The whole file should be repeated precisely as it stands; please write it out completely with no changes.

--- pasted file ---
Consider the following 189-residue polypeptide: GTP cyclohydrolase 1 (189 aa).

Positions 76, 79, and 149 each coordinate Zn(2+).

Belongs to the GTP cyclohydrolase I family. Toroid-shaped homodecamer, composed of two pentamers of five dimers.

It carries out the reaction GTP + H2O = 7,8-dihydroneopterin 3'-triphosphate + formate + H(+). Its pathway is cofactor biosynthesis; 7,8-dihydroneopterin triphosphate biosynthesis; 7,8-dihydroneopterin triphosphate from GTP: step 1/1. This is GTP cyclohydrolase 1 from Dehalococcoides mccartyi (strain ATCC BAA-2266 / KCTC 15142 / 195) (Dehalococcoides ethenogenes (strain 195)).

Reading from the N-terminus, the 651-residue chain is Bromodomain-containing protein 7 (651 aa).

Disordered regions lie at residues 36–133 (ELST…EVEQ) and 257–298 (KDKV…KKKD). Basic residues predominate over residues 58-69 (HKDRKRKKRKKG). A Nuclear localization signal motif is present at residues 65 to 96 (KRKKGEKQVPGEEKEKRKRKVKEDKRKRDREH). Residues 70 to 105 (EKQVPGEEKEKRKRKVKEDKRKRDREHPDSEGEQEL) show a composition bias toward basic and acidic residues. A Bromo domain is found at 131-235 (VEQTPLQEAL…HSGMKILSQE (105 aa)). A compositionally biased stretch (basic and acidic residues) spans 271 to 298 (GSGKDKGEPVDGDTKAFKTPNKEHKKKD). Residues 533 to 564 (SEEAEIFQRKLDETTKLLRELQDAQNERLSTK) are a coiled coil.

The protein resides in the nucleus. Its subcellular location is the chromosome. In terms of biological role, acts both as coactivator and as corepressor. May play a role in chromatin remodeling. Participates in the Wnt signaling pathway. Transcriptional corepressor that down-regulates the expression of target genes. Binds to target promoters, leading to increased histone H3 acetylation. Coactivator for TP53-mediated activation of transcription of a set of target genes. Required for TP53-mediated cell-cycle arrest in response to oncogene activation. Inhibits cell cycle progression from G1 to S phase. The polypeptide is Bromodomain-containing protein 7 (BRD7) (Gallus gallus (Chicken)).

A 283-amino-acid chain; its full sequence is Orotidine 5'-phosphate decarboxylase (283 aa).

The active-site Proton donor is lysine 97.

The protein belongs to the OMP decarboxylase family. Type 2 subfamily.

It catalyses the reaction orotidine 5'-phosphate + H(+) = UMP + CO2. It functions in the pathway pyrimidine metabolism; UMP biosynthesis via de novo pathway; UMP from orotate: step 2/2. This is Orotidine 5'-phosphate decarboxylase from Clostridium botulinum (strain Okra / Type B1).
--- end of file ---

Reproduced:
Consider the following 189-residue polypeptide: GTP cyclohydrolase 1 (189 aa).

Positions 76, 79, and 149 each coordinate Zn(2+).

Belongs to the GTP cyclohydrolase I family. Toroid-shaped homodecamer, composed of two pentamers of five dimers.

It carries out the reaction GTP + H2O = 7,8-dihydroneopterin 3'-triphosphate + formate + H(+). Its pathway is cofactor biosynthesis; 7,8-dihydroneopterin triphosphate biosynthesis; 7,8-dihydroneopterin triphosphate from GTP: step 1/1. This is GTP cyclohydrolase 1 from Dehalococcoides mccartyi (strain ATCC BAA-2266 / KCTC 15142 / 195) (Dehalococcoides ethenogenes (strain 195)).

Reading from the N-terminus, the 651-residue chain is Bromodomain-containing protein 7 (651 aa).

Disordered regions lie at residues 36–133 (ELST…EVEQ) and 257–298 (KDKV…KKKD). Basic residues predominate over residues 58-69 (HKDRKRKKRKKG). A Nuclear localization signal motif is present at residues 65 to 96 (KRKKGEKQVPGEEKEKRKRKVKEDKRKRDREH). Residues 70 to 105 (EKQVPGEEKEKRKRKVKEDKRKRDREHPDSEGEQEL) show a composition bias toward basic and acidic residues. A Bromo domain is found at 131-235 (VEQTPLQEAL…HSGMKILSQE (105 aa)). A compositionally biased stretch (basic and acidic residues) spans 271 to 298 (GSGKDKGEPVDGDTKAFKTPNKEHKKKD). Residues 533 to 564 (SEEAEIFQRKLDETTKLLRELQDAQNERLSTK) are a coiled coil.

The protein resides in the nucleus. Its subcellular location is the chromosome. In terms of biological role, acts both as coactivator and as corepressor. May play a role in chromatin remodeling. Participates in the Wnt signaling pathway. Transcriptional corepressor that down-regulates the expression of target genes. Binds to target promoters, leading to increased histone H3 acetylation. Coactivator for TP53-mediated activation of transcription of a set of target genes. Required for TP53-mediated cell-cycle arrest in response to oncogene activation. Inhibits cell cycle progression from G1 to S phase. The polypeptide is Bromodomain-containing protein 7 (BRD7) (Gallus gallus (Chicken)).

A 283-amino-acid chain; its full sequence is Orotidine 5'-phosphate decarboxylase (283 aa).

The active-site Proton donor is lysine 97.

The protein belongs to the OMP decarboxylase family. Type 2 subfamily.

It catalyses the reaction orotidine 5'-phosphate + H(+) = UMP + CO2. It functions in the pathway pyrimidine metabolism; UMP biosynthesis via de novo pathway; UMP from orotate: step 2/2. This is Orotidine 5'-phosphate decarboxylase from Clostridium botulinum (strain Okra / Type B1).